Voter registration levels for the Scottish independence referendum are already showing the potential benefits of lowering the voting age to 16

16 and 17 year olds will be allowed to vote in the Scottish independence referendum in September. Kyle Thornton, Chair of the Scottish Youth Parliament, welcomes this move and explores how young people are responding to the opportunity. Responding to recent posts by Craig Berry and Andy Mycock & Jonathan Tonge, Thornton argues that giving 16-17 year olds the vote can improve participation in the long term by getting them into the voting habit earlier.


“Who wants to vote in the independence referendum?” Credit: Scottish Government, CC BY-NC 2.0

On the 18th September this year, for the first time in UK political history, 16 and 17 year olds (in Scotland), will have the right to vote in the Scottish independence referendum. This extension of the franchise is something that the Scottish Youth Parliament believe can only enhance democracy through greater engagement with young people. I will argue that votes at 16 provides benefits in registration and engagement that simply cannot be replicated within the 18-24 age group alone and that by successful engagement at 16 and 17, we can then increase overall turnout.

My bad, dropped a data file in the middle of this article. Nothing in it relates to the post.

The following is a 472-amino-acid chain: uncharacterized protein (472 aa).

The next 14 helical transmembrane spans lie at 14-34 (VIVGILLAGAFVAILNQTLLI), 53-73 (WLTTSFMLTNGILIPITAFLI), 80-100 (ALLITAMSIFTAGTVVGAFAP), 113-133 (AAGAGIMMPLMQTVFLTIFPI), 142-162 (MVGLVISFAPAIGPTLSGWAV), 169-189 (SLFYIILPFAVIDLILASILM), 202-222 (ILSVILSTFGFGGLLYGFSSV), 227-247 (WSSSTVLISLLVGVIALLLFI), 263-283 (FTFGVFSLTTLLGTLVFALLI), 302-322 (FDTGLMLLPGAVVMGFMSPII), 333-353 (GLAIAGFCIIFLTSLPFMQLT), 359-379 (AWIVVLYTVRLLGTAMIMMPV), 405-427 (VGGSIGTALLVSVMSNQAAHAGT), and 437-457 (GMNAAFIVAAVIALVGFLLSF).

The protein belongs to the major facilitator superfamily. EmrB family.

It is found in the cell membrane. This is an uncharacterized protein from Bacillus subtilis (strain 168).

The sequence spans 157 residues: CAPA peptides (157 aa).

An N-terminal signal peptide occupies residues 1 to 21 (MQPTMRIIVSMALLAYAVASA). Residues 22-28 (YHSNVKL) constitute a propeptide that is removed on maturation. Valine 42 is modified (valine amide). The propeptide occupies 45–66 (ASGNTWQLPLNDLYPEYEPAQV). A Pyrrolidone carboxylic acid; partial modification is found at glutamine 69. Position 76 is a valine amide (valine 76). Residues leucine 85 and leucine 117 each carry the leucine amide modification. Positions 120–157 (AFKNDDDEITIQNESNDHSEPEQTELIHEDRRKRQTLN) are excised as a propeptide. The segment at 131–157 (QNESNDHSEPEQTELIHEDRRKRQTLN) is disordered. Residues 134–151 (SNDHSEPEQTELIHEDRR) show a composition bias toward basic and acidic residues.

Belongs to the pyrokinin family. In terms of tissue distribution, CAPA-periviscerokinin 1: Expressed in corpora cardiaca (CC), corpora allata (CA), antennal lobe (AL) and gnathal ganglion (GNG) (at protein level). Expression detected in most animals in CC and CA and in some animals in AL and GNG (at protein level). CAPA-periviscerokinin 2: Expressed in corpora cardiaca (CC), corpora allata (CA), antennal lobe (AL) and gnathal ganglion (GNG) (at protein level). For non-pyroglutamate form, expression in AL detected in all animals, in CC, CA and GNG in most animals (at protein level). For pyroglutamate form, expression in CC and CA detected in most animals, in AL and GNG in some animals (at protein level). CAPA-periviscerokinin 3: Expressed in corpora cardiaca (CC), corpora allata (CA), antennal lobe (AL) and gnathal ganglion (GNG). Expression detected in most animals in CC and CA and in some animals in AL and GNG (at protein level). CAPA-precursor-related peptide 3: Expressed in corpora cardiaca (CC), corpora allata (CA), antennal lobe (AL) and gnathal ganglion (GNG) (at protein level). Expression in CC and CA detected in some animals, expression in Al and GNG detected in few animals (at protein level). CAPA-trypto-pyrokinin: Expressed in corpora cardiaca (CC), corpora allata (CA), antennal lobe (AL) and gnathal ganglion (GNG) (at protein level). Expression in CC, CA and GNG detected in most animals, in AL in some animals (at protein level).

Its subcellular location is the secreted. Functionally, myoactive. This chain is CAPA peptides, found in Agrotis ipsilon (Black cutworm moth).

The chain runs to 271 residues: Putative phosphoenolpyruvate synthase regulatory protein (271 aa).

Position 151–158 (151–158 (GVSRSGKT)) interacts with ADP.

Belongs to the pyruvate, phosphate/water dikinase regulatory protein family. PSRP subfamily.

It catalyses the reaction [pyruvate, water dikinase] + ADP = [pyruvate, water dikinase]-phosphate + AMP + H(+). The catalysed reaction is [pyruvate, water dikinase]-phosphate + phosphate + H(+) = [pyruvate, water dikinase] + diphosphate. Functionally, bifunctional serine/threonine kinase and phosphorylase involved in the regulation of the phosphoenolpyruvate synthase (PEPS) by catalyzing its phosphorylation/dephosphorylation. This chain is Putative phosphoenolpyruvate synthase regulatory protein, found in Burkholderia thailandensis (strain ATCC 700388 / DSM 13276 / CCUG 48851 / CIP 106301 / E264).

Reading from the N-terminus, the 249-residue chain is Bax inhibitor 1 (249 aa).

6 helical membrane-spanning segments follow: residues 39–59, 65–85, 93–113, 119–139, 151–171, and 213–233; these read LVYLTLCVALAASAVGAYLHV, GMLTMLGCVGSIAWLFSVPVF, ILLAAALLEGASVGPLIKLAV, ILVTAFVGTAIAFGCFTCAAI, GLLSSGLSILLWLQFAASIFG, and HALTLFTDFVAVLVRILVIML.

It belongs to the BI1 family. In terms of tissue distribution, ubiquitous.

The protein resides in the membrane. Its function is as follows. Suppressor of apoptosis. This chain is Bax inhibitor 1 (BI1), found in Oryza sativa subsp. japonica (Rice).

By the extension of the franchise, we have learned a great deal already, especially in terms of registration. The Scottish Youth Parliament, when deciding to take a neutral stance on the question of independence, made a very clear commitment to dedicate our work up until September on registration and engagement. While the success of engagement will find its true measurement on turnout, we can see that in the lead up to the referendum organisations, such as ourselves, have had a great deal of success with registration. In March 2014, the Scottish Government reported that over 80% of 16 and 17 year old voters in Scotland had registered to vote, which when compared to the UK wide figure for 18-25 year olds of 55% shows that there is a clear improvement in registration with 16 and 17 year old electors. The question is then posed, why is this?

It is true that increased media attention on this referendum will have helped boost registration and also that this is the first time 16 and 17 year olds can vote which will also have an effect. However from our experience, as an organisation that has worked to register both 16 and 17 year olds and 18-24 year olds, we have found the ability to register younger voters is much improved. The primary reason is that it is much easier to engage with 16 and 17 year olds as we can find “captive audiences” in schools and colleges with 75% of young people staying on past the age of compulsory education in Scotland.

With the support of education professionals, we have been able to deliver impartial education to young people and convince the majority of them that while they may be undecided on how to vote, they need to register to have that choice at all. This has demonstrated to us that the extension of the franchise to all elections and referenda across the UK could have a significant positive impact as the registration of electors in this age group would prove much easier.